SAIT student ready for novel-writing challenge
Writing 500 to 800 words is no tall order, especially for a journalism student, but how about scribbling 12,500 words a week? Now take that sum and make sure you hit 50,000 in a month with at least some logic and correlation to the tale you’ve managed to weave. This is the challenge that SAIT journalism student, and Weal editor, Cordell Blanchette has voluntarily entered in to.
November is National Novel Writing Month, or NaNoWriMo, where aspiring writers attempt to hammer out a novel within 30 days.
“It’s about pushing yourself to write. A lot of people stop and they stumble because they go back and say ‘this isn’t good,’ but that isn’t the point,” Blanchette said.
The point, according to the second-year writer, is to challenge one’s self and never allow the initial passion for writing a potentially great story to lose steam. He said he found the concept refreshing considering students rarely hear of events that would challenge them in this manner.
“You hear about technological and physical challenges, but you rarely hear about specific mental challenges that we encounter, so something like this, which is an English challenge, is unique and fascinating,” he said.
Starting Nov. 1, each writer has until midnight on Nov. 30 to reach their 50,000 word quota. The young writer’s program allows writers 17 and under to set their own individual word counts. According to the official NaNoWriMo website, 20,000 participated in 2010 along with 40,000 in the YWP.
On Monday, Nov. 7, 1,788 people had registered to participate in Calgary.
Blanchette will likely veer his work towards fantasy, a genre he has become increasingly interested in. He said his introduction to writing was similar to countless others — he had a natural inclination to put pencil to paper and often wrote whatever came to mind.
Despite preparing to write his first book, Blanchette currently doesn’t see himself writing novels upon his completion of journalism school. He explained that he feels best suited for a position in communications.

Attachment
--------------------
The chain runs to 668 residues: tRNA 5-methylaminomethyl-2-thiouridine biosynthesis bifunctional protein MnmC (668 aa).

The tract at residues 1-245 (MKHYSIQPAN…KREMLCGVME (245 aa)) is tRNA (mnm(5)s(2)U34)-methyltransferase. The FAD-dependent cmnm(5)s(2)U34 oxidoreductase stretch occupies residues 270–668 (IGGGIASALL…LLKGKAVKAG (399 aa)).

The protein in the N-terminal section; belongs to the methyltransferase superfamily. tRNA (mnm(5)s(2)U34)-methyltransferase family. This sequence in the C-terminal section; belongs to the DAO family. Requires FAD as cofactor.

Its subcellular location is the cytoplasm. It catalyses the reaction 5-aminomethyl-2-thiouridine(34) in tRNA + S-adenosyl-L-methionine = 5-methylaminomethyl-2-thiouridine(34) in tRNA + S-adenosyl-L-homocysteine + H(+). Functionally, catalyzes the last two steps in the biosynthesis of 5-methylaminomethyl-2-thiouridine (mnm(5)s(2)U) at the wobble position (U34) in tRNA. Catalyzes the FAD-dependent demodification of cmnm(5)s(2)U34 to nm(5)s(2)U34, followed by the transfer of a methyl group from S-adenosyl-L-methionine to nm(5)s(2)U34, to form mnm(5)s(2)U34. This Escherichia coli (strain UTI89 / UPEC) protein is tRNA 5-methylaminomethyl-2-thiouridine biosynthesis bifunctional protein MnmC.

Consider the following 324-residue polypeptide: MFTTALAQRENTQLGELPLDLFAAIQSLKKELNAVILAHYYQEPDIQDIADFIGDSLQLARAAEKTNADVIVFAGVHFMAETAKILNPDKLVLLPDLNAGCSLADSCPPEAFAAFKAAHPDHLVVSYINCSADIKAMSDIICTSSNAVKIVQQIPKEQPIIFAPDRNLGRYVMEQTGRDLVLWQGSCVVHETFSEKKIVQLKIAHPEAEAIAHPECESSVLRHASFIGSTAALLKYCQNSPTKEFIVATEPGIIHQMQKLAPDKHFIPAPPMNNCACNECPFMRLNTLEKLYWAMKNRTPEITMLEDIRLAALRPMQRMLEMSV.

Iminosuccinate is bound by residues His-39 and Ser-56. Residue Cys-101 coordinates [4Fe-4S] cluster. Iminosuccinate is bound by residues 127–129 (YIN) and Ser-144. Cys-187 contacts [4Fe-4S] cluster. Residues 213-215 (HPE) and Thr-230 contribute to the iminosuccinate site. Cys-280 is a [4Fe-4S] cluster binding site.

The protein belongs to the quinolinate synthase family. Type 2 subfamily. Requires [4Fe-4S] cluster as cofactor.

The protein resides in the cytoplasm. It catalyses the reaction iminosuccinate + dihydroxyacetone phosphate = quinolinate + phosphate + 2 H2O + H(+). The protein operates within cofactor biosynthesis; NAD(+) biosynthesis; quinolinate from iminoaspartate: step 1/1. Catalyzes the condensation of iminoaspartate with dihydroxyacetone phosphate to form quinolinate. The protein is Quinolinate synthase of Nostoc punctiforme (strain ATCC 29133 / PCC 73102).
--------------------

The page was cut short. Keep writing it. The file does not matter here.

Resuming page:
“Writing is a very chaotic process. So for me to crave stability in my career is very ironic,” he admitted.
For Blanchette and other competitors, the Calgary library has opened the fourth floor in its central downtown location exclusively for those participating in the hectic trial. Community outreach librarian Julia Keefe said the Calgary Public Library looks to actively support the Calgary writing community and this was just one way of doing so.
To follow Blanchette on his journey to penning his first project, visit his blog at CordellBlanchette.com or visit The WEAL website for updates.
For more information on National Novel Writing Month visit nanowrimo.org.
Want to improve your writing? Check these out:
1. Writer in Residence at Memorial Park, Naomi K. Lewis has been selected as the Calgary library’s Writer-in-Residence for 2011. She ably fulfills the requirements for a published writer with teaching experience and is able to critique a wide variety of genres in both fiction and non-fiction writing.
2. Writers’ Weekend 2012 – Saturday February 4th 2012 10 a.m-4 p.m. in the John Dutton Theatre at the Central Library. Join the CPL free presentations all day long and network with other Calgary writers and writing groups. Registration starts soon.
3. Writers’ Nook blog – calgarypubliclibrary.com/blogs/writers-nook. Ideas, inspiration and information to keep your writing projects moving forward.
4. Creative Writing club at the Central Library – Lower level, meeting room 1. Meet aspiring writers, engage in fun exercises and share your writing. Mondays from 6-7.30 p.m. – Upcoming dates are : November 14, November 28 and December 12. Register online at calgarypubliclibrary.com or call 403-260-2620.